To mark the 50th anniversary of the first UK heart transplant, Professor Sian Harding looks at the future of transplantation in this post.
Fifty years ago, history was made at the National Heart Hospital in London with the first heart transplant performed in the UK. Half a century later, transplantation continues to the be the gold standard treatment for a failing heart. However, the growing number of people on the waiting list for a new heart, coupled with the risky and complex nature of the procedure is resulting in scientists exploring alternatives to transplantation. One of these alternatives is gene therapy. (more…)
Dr Christopher Peters provides an insight into life behind the scenes as a TV medical advisor for leading programmes such as Eastenders and Holby City.
It is a favourite pastime of anyone who works in healthcare to scoff at the mistakes we see when medicine is portrayed on film. From the back-to-front chest X-ray on Scrubs to the miraculous success rates of chest compressions in soaps we love to mock. However, for the last four years I have been working with various TV programmes to try to inject a degree of realism without dampening the drama.
This started with Holby City when I helped out on set, making sure that operating scenes looked realistic and that the actors could pass off as surgeons. This was my introduction to the tension between realism and plot. Being a medical drama, Holby had the budget and resources to try and get things right, but even they couldn’t keep viewers interested if they showed a lovely routine list of day cases where nothing goes wrong! (more…)
As far as generous Christmas presents go, donating your kidney seems for many at the extreme end. However, for a few lucky kidney disease patients, this is the gift of a lifetime. Known as unspecified or non-directed altruistic kidney donation, this form of live organ donation is on the rise, and could potentially wipe the waiting list if more stepped forward. I met Frank Dor, a consultant transplant surgeon and Head of Transplantation at Imperial College Healthcare NHS Trust, who has carried out hundreds live organ donations.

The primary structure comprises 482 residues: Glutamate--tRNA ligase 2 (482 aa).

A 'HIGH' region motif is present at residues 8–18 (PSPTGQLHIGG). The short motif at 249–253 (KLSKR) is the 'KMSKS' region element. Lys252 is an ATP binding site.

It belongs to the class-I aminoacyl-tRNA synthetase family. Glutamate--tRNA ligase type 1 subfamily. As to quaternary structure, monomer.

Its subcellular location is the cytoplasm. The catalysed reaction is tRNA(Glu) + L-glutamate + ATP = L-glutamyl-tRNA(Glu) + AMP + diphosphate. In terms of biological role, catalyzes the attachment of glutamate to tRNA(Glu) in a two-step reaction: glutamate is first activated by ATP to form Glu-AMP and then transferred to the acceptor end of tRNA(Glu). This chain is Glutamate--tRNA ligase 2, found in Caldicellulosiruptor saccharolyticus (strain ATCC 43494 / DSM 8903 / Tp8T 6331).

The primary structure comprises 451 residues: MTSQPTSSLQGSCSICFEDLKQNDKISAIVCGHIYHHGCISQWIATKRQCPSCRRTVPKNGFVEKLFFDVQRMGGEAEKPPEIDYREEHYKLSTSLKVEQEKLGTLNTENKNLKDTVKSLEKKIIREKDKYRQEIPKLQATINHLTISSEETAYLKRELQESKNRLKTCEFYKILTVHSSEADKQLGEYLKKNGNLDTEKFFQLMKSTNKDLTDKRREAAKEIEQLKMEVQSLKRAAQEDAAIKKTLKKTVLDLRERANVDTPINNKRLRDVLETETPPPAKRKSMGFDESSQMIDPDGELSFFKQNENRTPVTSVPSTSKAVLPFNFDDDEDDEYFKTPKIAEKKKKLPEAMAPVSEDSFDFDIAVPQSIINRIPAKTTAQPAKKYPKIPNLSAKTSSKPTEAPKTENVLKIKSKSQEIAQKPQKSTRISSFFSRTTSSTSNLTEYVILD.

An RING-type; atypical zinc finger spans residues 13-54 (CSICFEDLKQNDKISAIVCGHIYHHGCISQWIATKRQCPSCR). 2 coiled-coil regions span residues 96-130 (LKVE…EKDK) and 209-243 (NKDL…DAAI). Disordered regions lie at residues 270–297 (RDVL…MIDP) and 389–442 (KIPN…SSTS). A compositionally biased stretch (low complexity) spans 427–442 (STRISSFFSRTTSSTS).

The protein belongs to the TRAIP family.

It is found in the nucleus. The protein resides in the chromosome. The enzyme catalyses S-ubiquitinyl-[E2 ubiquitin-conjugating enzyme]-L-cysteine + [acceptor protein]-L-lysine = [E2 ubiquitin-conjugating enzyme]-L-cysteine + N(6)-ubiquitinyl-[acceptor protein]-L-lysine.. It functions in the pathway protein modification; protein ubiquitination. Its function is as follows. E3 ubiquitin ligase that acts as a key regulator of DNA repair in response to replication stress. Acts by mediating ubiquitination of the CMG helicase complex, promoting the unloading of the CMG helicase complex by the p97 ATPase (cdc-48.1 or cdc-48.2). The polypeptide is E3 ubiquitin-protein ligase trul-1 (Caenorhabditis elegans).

The waiting game
Frank receives a phone call notifying him that a kidney from a deceased donor has been allocated to one of the recipients at Imperial. This single kidney is in high-demand as there are around 5,000 people on the UK NHS Blood and Transplant (NHSBT) waiting list for a kidney; some waiting for up to five years. Unfortunately, a few hundred of these will die in the meantime for lack of one.
These patients have chronic kidney disease, meaning they have lost their kidney function so dialysis three times per week becomes the norm. However, life on dialysis is debilitating, difficult and time-consuming. “Dialysis is merely a way of keeping people alive, it’s just a temporary measure that can never fully replace the kidney function,” Frank tells me. “Eventually patients on the waiting list get to a point where they start to lose hope and stop making plans for the future”.
The long-term solution is receiving a kidney transplantation, of which there are two types – living and deceased. Transplantation provides patients with the opportunity for a longer and better quality of life, with patients typically gaining 10-20 years of life compared to dialysis. However, the odds for receiving one are not favourable: there are 1,500 patients on dialysis in Imperial College Healthcare NHS Trust but only around 200 of those get transplanted every year. There is a huge gap between supply and demand nationally and internationally. (more…)